With a focus on making as many ingredients from scratch in-house as possible, Anchor & Den has created a list of natural handcrafted sodas, pairing flavors such as passionfruit and ginger or blueberry and basil. Gabor says: “The idea to incorporate non-alcoholic beverages came naturally. There is definitely room to grow. There are a lot of talented and curious bartenders on the island, and experimenting with flavors is fun even without alcoholic ingredients.”
“There are a lot of talented and curious bartenders on the island, and experimenting with flavors is fun even without alcoholic ingredients.”
Coccoloba’s drinks menu includes a Mint Fizz – a zero-alcohol mojito with lime, mint and soda – along with a ‘fruitaholic’ punch and iced teas. Kirk Market has also expanded its selection of fruit-flavored waters and handcrafted sodas, which come in stylish, muted packaging. Look out for Belvoir Fruit Farms, which offer an array of fruit pressés, cordials and “wines without the hangover” (Shiraz, Chardonnay and Rosé varieties), and Spindrift, a line of canned sparkling waters flavored with fresh fruit (“yup, that’s it” the slogan proclaims). In a bottle of Firefly’s botanical juice, meanwhile, you might find rosemary, green tea and kola nut, but not a drop of alcohol.
Smaller stores such as Jessie’s Juice Bar are producing cold brew coffee, cold pressed juices and kombucha as clean alternatives to the usual sundowner.
Health trends aside, there are of course plenty of other instances when whipping up a non-alcoholic punch or a couple of mocktails can win you an invitation to the next party – pregnant women, designated drivers and teenagers will all welcome a refreshing sip.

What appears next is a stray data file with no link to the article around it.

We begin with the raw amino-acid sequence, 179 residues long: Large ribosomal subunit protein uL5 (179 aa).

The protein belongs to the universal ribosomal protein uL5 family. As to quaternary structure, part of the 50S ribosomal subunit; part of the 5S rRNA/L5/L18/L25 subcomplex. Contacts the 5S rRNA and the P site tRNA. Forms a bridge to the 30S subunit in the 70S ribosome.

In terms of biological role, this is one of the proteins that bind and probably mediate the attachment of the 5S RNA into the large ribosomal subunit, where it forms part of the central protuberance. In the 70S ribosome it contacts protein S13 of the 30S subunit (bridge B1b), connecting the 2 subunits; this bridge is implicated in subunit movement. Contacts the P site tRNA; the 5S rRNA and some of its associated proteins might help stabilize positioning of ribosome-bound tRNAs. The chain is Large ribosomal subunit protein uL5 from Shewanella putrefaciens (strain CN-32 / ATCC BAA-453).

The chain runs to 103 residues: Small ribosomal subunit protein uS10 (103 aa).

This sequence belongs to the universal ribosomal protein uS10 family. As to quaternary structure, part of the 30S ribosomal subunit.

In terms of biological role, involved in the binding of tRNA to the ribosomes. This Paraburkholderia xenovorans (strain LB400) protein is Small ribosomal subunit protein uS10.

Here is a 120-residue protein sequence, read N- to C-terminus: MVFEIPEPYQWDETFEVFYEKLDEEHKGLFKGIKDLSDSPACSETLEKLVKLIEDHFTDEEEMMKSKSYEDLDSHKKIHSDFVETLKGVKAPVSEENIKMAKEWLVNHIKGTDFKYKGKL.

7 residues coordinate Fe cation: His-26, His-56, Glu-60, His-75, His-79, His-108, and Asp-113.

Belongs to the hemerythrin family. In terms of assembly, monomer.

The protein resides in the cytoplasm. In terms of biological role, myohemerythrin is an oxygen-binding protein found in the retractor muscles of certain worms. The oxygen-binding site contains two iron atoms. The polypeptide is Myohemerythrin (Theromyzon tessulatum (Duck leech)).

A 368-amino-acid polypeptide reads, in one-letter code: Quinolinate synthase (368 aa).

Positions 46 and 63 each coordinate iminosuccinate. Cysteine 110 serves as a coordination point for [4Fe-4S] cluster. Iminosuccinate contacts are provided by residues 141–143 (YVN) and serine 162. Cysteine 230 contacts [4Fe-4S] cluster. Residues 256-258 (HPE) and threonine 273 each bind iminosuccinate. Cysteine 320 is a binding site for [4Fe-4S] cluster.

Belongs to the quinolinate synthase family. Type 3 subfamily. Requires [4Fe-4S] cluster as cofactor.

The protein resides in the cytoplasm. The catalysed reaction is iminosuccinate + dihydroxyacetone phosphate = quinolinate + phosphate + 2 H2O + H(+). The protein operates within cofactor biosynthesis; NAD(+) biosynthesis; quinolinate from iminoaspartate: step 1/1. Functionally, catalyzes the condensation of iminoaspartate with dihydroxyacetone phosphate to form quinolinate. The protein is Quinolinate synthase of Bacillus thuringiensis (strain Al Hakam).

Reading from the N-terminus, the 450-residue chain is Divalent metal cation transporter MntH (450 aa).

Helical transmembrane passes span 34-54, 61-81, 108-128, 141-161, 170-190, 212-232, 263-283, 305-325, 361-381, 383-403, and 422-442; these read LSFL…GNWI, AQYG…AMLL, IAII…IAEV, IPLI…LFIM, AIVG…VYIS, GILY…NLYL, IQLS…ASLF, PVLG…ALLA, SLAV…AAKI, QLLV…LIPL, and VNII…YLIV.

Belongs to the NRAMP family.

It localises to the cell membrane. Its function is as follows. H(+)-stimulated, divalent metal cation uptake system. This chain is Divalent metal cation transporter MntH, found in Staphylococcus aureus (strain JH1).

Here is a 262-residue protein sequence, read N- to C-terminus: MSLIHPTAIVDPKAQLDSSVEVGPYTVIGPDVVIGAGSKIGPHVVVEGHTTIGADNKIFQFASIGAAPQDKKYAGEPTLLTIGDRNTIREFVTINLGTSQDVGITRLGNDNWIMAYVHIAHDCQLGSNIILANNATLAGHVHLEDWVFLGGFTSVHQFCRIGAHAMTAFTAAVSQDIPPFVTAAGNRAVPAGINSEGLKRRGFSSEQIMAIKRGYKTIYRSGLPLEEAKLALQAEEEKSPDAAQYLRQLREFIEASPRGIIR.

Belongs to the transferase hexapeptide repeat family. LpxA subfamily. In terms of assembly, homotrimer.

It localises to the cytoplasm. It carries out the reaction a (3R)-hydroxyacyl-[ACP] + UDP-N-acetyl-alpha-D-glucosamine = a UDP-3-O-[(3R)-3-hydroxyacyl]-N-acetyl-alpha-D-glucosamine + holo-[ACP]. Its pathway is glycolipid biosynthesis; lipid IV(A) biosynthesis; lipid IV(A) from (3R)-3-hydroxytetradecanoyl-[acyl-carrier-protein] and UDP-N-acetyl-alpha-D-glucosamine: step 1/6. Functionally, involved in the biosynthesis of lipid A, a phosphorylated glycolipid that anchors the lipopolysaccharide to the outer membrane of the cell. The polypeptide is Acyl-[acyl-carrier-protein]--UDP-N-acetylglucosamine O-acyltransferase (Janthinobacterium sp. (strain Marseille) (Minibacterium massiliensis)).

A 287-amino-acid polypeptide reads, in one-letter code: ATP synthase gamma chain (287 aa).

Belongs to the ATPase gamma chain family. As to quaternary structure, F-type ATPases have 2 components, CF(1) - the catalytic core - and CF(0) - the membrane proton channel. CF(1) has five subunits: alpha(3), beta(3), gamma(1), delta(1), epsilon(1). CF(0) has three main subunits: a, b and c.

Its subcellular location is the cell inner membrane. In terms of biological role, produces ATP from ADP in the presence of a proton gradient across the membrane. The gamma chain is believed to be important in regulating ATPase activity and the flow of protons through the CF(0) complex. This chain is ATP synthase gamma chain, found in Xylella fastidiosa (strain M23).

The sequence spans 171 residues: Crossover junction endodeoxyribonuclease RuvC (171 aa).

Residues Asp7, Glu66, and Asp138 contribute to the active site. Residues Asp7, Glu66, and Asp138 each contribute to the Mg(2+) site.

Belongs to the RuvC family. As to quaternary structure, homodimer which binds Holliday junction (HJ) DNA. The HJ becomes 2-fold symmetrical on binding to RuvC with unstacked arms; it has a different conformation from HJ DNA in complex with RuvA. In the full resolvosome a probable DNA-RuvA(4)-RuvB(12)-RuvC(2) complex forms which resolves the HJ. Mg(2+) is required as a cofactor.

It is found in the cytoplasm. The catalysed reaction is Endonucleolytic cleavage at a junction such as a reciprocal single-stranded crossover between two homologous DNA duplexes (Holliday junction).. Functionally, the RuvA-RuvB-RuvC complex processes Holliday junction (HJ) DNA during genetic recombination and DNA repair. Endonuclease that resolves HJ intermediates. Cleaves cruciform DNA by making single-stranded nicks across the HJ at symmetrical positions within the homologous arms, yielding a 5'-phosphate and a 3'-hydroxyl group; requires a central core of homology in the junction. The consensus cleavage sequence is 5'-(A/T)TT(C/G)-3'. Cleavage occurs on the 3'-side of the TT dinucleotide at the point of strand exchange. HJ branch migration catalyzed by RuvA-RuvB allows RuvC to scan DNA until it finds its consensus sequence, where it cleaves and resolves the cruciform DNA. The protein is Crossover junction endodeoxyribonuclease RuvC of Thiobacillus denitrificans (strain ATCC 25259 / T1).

At home, take inspiration from books like “Mocktails: The Complete Bartender’s Guide,” available at Books and Books. Author Kester Thompson creates “refreshing soda- and juice-based blends that forgo the alcohol but keep the flavor.”
So, whether it’s the odd night-off in the build up to a sporting event or a longer break from the booze, ordering the non-alcoholic option thankfully no longer means being stuck with an uninspiring Coca-Cola or a sickly-sweet Shirley Temple. Cheers to that!
- Make a sparkling sangria with a combination of fruit juice and La Croix. Garnish with fresh fruit and lots of ice.
- With endless flavor fusions available and without the added cost of spirits, it’s easier to try unusual mocktail combinations without the fear of getting it wrong. Try pineapple juice topped with ginger beer.
- If you don’t fancy forgoing the alcohol, you can still enjoy the vast range of premium mixers on the market. Swap out soda water for La Croix to get a fruiter taste or mix Fever Tree Elderflower tonic in your G&T for a floral-botanical twist.